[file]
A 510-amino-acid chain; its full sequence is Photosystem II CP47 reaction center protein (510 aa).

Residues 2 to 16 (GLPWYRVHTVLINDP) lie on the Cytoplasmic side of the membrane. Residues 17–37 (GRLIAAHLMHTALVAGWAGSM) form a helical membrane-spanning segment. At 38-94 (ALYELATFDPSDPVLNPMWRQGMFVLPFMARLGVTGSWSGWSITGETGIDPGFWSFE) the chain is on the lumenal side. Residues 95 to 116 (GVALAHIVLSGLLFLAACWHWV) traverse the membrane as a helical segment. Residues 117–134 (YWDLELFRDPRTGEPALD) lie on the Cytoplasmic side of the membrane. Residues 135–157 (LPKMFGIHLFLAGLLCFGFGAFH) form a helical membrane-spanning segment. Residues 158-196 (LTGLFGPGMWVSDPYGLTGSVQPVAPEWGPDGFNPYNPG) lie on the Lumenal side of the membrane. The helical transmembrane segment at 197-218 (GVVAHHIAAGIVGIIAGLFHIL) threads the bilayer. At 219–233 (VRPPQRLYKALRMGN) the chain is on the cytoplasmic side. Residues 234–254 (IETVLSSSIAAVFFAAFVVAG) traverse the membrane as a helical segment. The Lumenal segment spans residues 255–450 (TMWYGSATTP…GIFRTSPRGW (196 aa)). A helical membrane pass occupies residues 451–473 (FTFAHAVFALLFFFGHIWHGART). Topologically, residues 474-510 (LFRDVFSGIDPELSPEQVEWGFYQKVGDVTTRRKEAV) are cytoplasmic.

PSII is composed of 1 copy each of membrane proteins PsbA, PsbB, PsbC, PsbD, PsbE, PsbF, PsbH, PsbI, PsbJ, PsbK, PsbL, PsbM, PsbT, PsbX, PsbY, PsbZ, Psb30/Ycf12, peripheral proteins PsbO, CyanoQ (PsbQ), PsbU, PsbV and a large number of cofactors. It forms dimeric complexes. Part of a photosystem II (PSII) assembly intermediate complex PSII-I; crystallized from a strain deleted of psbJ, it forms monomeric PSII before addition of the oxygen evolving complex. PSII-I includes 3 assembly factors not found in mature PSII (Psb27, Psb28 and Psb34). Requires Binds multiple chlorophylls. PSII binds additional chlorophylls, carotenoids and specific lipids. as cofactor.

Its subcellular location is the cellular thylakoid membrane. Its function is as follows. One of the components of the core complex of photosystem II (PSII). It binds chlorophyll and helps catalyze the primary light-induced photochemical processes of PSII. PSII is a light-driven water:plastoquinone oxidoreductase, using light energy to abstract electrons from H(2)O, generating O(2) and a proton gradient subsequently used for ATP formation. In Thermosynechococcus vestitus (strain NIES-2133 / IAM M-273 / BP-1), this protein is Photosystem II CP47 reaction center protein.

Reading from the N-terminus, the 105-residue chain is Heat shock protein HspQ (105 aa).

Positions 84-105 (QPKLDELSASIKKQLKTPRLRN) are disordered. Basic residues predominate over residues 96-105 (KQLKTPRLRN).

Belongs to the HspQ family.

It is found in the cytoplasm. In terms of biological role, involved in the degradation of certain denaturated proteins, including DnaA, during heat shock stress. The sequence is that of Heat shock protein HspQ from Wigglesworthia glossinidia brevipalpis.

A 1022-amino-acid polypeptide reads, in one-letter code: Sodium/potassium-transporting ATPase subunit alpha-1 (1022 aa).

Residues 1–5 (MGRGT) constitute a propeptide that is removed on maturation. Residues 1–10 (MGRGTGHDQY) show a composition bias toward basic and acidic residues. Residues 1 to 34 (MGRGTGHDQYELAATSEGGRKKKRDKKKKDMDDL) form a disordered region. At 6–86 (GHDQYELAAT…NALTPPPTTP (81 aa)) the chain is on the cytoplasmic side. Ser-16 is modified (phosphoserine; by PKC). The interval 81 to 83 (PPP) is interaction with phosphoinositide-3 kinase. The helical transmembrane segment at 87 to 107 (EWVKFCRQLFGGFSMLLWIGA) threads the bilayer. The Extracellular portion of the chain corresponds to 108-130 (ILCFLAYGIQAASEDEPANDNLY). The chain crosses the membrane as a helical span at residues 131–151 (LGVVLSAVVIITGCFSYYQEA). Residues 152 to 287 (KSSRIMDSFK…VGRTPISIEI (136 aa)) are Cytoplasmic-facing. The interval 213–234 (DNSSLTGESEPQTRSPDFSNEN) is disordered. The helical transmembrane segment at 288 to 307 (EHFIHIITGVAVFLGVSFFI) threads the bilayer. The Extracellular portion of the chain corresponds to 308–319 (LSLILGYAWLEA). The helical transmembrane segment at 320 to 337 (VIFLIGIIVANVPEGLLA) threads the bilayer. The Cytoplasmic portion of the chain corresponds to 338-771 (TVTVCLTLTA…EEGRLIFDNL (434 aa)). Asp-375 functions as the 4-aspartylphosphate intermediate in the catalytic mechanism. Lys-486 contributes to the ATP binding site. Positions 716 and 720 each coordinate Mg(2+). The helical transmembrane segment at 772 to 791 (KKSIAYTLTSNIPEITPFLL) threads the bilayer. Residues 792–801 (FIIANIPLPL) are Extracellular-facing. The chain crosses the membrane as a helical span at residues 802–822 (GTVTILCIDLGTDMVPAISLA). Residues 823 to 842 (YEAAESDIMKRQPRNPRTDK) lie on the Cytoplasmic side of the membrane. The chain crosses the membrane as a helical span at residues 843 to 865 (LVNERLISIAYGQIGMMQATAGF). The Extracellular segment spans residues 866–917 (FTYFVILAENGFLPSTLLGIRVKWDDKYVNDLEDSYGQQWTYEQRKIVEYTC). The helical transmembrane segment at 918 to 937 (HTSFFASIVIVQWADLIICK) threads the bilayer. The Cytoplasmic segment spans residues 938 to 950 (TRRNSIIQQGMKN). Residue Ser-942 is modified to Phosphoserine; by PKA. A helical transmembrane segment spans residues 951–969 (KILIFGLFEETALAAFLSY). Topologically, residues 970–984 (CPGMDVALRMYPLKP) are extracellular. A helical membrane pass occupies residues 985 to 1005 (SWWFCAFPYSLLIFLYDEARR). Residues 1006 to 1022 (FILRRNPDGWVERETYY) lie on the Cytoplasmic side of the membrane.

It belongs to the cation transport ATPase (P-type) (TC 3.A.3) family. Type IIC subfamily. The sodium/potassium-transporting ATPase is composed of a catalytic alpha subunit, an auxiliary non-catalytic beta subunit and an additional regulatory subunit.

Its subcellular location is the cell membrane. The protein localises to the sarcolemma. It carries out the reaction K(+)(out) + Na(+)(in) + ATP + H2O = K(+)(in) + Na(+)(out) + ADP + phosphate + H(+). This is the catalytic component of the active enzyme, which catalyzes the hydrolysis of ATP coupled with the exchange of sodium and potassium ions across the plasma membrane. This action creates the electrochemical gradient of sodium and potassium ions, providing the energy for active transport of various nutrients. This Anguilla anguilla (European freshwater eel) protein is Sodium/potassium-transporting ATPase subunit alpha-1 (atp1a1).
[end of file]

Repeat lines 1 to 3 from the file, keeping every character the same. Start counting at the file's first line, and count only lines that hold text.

A 510-amino-acid chain; its full sequence is Photosystem II CP47 reaction center protein (510 aa).

Residues 2 to 16 (GLPWYRVHTVLINDP) lie on the Cytoplasmic side of the membrane. Residues 17–37 (GRLIAAHLMHTALVAGWAGSM) form a helical membrane-spanning segment. At 38-94 (ALYELATFDPSDPVLNPMWRQGMFVLPFMARLGVTGSWSGWSITGETGIDPGFWSFE) the chain is on the lumenal side. Residues 95 to 116 (GVALAHIVLSGLLFLAACWHWV) traverse the membrane as a helical segment. Residues 117–134 (YWDLELFRDPRTGEPALD) lie on the Cytoplasmic side of the membrane. Residues 135–157 (LPKMFGIHLFLAGLLCFGFGAFH) form a helical membrane-spanning segment. Residues 158-196 (LTGLFGPGMWVSDPYGLTGSVQPVAPEWGPDGFNPYNPG) lie on the Lumenal side of the membrane. The helical transmembrane segment at 197-218 (GVVAHHIAAGIVGIIAGLFHIL) threads the bilayer. At 219–233 (VRPPQRLYKALRMGN) the chain is on the cytoplasmic side. Residues 234–254 (IETVLSSSIAAVFFAAFVVAG) traverse the membrane as a helical segment. The Lumenal segment spans residues 255–450 (TMWYGSATTP…GIFRTSPRGW (196 aa)). A helical membrane pass occupies residues 451–473 (FTFAHAVFALLFFFGHIWHGART). Topologically, residues 474-510 (LFRDVFSGIDPELSPEQVEWGFYQKVGDVTTRRKEAV) are cytoplasmic.

PSII is composed of 1 copy each of membrane proteins PsbA, PsbB, PsbC, PsbD, PsbE, PsbF, PsbH, PsbI, PsbJ, PsbK, PsbL, PsbM, PsbT, PsbX, PsbY, PsbZ, Psb30/Ycf12, peripheral proteins PsbO, CyanoQ (PsbQ), PsbU, PsbV and a large number of cofactors. It forms dimeric complexes. Part of a photosystem II (PSII) assembly intermediate complex PSII-I; crystallized from a strain deleted of psbJ, it forms monomeric PSII before addition of the oxygen evolving complex. PSII-I includes 3 assembly factors not found in mature PSII (Psb27, Psb28 and Psb34). Requires Binds multiple chlorophylls. PSII binds additional chlorophylls, carotenoids and specific lipids. as cofactor.